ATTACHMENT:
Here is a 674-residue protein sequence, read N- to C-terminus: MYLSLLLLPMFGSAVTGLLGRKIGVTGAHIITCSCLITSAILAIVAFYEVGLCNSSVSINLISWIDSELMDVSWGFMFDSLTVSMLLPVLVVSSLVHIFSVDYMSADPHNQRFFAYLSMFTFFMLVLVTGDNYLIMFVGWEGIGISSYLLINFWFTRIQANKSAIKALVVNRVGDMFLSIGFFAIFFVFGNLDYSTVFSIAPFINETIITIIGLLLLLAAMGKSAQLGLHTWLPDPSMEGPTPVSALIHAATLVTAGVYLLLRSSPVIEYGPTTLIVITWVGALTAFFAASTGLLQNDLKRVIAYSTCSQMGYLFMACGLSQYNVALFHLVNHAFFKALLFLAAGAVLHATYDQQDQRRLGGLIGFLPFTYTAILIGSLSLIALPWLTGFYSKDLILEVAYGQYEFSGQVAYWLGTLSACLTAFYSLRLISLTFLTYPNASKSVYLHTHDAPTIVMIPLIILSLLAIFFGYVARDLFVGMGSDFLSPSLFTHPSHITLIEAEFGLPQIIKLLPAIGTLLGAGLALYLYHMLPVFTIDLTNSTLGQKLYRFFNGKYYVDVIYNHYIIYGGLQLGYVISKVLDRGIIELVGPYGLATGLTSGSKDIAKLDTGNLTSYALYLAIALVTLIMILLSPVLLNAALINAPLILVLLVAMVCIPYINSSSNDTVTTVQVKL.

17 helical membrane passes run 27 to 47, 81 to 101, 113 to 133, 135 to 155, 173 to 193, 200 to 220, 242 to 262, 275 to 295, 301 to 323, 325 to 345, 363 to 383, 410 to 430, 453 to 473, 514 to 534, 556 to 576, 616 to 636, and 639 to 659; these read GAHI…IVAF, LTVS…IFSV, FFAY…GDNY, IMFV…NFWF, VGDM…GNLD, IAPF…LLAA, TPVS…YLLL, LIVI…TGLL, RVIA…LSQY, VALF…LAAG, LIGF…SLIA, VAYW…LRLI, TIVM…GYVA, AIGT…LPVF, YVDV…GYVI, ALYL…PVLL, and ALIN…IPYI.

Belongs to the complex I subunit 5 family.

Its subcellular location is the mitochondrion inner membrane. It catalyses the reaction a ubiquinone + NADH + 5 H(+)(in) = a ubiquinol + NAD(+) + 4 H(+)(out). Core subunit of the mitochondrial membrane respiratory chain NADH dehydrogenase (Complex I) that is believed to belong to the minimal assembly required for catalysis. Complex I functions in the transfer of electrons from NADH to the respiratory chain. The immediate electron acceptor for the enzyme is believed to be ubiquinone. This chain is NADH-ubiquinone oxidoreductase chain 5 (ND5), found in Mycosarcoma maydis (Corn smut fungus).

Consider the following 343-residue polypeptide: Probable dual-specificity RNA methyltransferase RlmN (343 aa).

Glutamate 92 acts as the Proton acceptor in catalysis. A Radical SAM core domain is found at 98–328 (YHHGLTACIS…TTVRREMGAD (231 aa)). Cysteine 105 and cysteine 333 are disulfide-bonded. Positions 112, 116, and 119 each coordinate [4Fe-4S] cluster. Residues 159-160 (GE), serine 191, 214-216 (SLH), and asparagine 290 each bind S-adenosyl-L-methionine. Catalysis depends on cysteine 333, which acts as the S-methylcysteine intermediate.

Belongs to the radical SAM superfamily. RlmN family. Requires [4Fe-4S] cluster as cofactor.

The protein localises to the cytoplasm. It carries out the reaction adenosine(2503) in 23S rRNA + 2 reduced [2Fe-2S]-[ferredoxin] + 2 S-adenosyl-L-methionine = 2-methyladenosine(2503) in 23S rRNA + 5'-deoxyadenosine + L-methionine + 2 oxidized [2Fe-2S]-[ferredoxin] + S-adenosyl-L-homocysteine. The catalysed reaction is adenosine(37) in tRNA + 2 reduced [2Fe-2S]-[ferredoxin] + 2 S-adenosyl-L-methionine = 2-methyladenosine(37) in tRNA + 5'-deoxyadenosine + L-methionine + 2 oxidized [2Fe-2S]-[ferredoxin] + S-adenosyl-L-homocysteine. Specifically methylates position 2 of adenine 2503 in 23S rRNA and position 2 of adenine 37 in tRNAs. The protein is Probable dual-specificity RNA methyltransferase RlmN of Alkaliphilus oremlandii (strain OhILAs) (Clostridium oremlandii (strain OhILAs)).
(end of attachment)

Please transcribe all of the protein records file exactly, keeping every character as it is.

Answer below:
Here is a 674-residue protein sequence, read N- to C-terminus: MYLSLLLLPMFGSAVTGLLGRKIGVTGAHIITCSCLITSAILAIVAFYEVGLCNSSVSINLISWIDSELMDVSWGFMFDSLTVSMLLPVLVVSSLVHIFSVDYMSADPHNQRFFAYLSMFTFFMLVLVTGDNYLIMFVGWEGIGISSYLLINFWFTRIQANKSAIKALVVNRVGDMFLSIGFFAIFFVFGNLDYSTVFSIAPFINETIITIIGLLLLLAAMGKSAQLGLHTWLPDPSMEGPTPVSALIHAATLVTAGVYLLLRSSPVIEYGPTTLIVITWVGALTAFFAASTGLLQNDLKRVIAYSTCSQMGYLFMACGLSQYNVALFHLVNHAFFKALLFLAAGAVLHATYDQQDQRRLGGLIGFLPFTYTAILIGSLSLIALPWLTGFYSKDLILEVAYGQYEFSGQVAYWLGTLSACLTAFYSLRLISLTFLTYPNASKSVYLHTHDAPTIVMIPLIILSLLAIFFGYVARDLFVGMGSDFLSPSLFTHPSHITLIEAEFGLPQIIKLLPAIGTLLGAGLALYLYHMLPVFTIDLTNSTLGQKLYRFFNGKYYVDVIYNHYIIYGGLQLGYVISKVLDRGIIELVGPYGLATGLTSGSKDIAKLDTGNLTSYALYLAIALVTLIMILLSPVLLNAALINAPLILVLLVAMVCIPYINSSSNDTVTTVQVKL.

17 helical membrane passes run 27 to 47, 81 to 101, 113 to 133, 135 to 155, 173 to 193, 200 to 220, 242 to 262, 275 to 295, 301 to 323, 325 to 345, 363 to 383, 410 to 430, 453 to 473, 514 to 534, 556 to 576, 616 to 636, and 639 to 659; these read GAHI…IVAF, LTVS…IFSV, FFAY…GDNY, IMFV…NFWF, VGDM…GNLD, IAPF…LLAA, TPVS…YLLL, LIVI…TGLL, RVIA…LSQY, VALF…LAAG, LIGF…SLIA, VAYW…LRLI, TIVM…GYVA, AIGT…LPVF, YVDV…GYVI, ALYL…PVLL, and ALIN…IPYI.

Belongs to the complex I subunit 5 family.

Its subcellular location is the mitochondrion inner membrane. It catalyses the reaction a ubiquinone + NADH + 5 H(+)(in) = a ubiquinol + NAD(+) + 4 H(+)(out). Core subunit of the mitochondrial membrane respiratory chain NADH dehydrogenase (Complex I) that is believed to belong to the minimal assembly required for catalysis. Complex I functions in the transfer of electrons from NADH to the respiratory chain. The immediate electron acceptor for the enzyme is believed to be ubiquinone. This chain is NADH-ubiquinone oxidoreductase chain 5 (ND5), found in Mycosarcoma maydis (Corn smut fungus).

Consider the following 343-residue polypeptide: Probable dual-specificity RNA methyltransferase RlmN (343 aa).

Glutamate 92 acts as the Proton acceptor in catalysis. A Radical SAM core domain is found at 98–328 (YHHGLTACIS…TTVRREMGAD (231 aa)). Cysteine 105 and cysteine 333 are disulfide-bonded. Positions 112, 116, and 119 each coordinate [4Fe-4S] cluster. Residues 159-160 (GE), serine 191, 214-216 (SLH), and asparagine 290 each bind S-adenosyl-L-methionine. Catalysis depends on cysteine 333, which acts as the S-methylcysteine intermediate.

Belongs to the radical SAM superfamily. RlmN family. Requires [4Fe-4S] cluster as cofactor.

The protein localises to the cytoplasm. It carries out the reaction adenosine(2503) in 23S rRNA + 2 reduced [2Fe-2S]-[ferredoxin] + 2 S-adenosyl-L-methionine = 2-methyladenosine(2503) in 23S rRNA + 5'-deoxyadenosine + L-methionine + 2 oxidized [2Fe-2S]-[ferredoxin] + S-adenosyl-L-homocysteine. The catalysed reaction is adenosine(37) in tRNA + 2 reduced [2Fe-2S]-[ferredoxin] + 2 S-adenosyl-L-methionine = 2-methyladenosine(37) in tRNA + 5'-deoxyadenosine + L-methionine + 2 oxidized [2Fe-2S]-[ferredoxin] + S-adenosyl-L-homocysteine. Specifically methylates position 2 of adenine 2503 in 23S rRNA and position 2 of adenine 37 in tRNAs. The protein is Probable dual-specificity RNA methyltransferase RlmN of Alkaliphilus oremlandii (strain OhILAs) (Clostridium oremlandii (strain OhILAs)).